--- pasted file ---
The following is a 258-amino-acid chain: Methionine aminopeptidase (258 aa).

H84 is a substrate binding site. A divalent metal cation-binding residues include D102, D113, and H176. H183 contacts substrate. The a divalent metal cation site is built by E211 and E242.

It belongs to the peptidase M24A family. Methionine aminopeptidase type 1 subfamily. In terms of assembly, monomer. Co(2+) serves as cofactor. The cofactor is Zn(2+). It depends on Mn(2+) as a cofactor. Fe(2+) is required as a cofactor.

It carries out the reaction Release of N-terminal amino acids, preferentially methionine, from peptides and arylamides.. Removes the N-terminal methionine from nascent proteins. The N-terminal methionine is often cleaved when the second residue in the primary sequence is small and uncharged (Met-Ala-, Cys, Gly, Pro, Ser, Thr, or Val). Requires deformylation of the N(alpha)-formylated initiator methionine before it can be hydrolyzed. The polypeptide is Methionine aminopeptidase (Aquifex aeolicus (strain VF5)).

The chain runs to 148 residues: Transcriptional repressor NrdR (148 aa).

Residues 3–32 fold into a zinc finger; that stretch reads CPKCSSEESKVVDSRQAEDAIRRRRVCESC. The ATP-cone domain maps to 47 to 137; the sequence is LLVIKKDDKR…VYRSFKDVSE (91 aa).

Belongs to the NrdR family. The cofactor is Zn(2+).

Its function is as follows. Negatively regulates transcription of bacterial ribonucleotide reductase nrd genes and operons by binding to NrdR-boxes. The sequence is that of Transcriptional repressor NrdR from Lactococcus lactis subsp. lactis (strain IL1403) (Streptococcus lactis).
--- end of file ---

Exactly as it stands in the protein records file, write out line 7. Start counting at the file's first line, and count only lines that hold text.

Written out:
Belongs to the NrdR family. The cofactor is Zn(2+).